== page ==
Researchers from research institute imec have demonstrated a new type of transistor that should make it possible to build chips on nodes of less than 2nm. The transistors are called forksheet transistors.
The forksheet transistors were demonstrated at the Symposia on VLSI Technology and Circuits and would be a suitable candidate for sub-2nm nodes. A direct relationship of a node name and the actual transistor dimensions has long since disappeared: the forksheet transistors have a gate length of 22nm and metal contacts with a mutual distance of 17nm.
Forksheet transistors seem to be a good successor to so-called gate-all-around, or gaa-transistors. The gaa transistor, in turn, is a successor to the well-known finfet transistor currently applied to the 5nm and 7nm nodes. The gaa structure increases the contact area of the gate, so that higher control currents can be used and the ‘leakage’, the current consumption when the transistor is off, is reduced. Gaa transistors would be deployed by Samsung on the 3nm node, while TSMC would then continue to use finfets.
The forksheet transistors further increase the contact area of the gate, which in particular would further reduce the leakage currents. The forksheets owe their name to a trigate structure, in which a dielectric between the gate structures provides the necessary electrical insulation, so that mutual distances can be reduced. The size of cell tracks, a measure of the area of logic on a wafer, is reduced from 5T to 4.3T while increasing performance.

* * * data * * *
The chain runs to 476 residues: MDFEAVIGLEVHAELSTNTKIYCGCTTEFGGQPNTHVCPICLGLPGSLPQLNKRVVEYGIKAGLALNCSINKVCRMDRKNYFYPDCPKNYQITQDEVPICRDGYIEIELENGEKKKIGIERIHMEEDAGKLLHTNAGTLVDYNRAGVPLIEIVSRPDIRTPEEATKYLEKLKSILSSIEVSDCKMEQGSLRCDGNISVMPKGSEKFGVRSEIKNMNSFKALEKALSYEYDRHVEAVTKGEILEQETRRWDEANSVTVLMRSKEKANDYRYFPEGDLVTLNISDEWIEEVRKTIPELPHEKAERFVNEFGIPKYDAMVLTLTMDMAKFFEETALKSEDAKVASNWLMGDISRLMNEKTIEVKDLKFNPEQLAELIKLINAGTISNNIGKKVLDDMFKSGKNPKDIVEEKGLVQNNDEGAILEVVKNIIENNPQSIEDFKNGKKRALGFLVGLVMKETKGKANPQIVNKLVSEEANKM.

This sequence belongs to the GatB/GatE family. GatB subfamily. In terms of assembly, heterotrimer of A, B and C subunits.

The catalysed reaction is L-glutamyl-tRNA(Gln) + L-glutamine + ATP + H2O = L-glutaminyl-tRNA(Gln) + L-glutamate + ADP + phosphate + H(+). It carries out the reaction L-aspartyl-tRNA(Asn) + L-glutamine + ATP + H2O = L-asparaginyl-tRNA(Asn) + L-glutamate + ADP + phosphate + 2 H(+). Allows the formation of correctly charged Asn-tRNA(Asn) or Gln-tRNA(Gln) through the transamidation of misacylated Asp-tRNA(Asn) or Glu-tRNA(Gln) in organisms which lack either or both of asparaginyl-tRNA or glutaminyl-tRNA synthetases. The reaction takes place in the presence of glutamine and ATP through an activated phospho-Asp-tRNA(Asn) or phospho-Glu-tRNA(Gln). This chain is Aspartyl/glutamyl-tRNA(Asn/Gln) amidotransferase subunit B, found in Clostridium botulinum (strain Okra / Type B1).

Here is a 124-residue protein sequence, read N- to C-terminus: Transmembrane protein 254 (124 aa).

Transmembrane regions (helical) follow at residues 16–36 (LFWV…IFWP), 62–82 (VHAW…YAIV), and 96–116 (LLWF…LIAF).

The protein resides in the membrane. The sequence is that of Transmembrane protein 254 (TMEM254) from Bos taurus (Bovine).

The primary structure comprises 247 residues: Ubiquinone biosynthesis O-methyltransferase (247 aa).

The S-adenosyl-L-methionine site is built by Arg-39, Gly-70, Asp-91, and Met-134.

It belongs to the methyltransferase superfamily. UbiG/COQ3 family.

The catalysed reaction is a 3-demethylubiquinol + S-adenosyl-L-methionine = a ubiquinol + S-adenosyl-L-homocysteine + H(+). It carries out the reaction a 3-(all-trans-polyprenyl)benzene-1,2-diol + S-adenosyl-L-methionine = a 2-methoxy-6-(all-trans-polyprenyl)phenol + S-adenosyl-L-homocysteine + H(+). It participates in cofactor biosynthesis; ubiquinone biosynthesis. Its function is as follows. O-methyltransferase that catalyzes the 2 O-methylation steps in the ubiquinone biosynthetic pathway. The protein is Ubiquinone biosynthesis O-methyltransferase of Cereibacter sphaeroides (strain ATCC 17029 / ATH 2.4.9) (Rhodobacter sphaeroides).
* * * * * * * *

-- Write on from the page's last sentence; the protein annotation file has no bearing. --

At the VLSI 2021 symposium, imec researchers demonstrated the electrical characteristics of the forksheet transistors, which performed similarly to 22nm gate length gaa transistors. The 17nm gate length of the forksheet transistors yields 35 percent smaller transistors, and thus density on a chip, than current finfet transistors. The forksheet transistors would not make their appearance in mass production until well after 2022: first, gaa transistors still have to follow the finfet.
imec forksheet transistor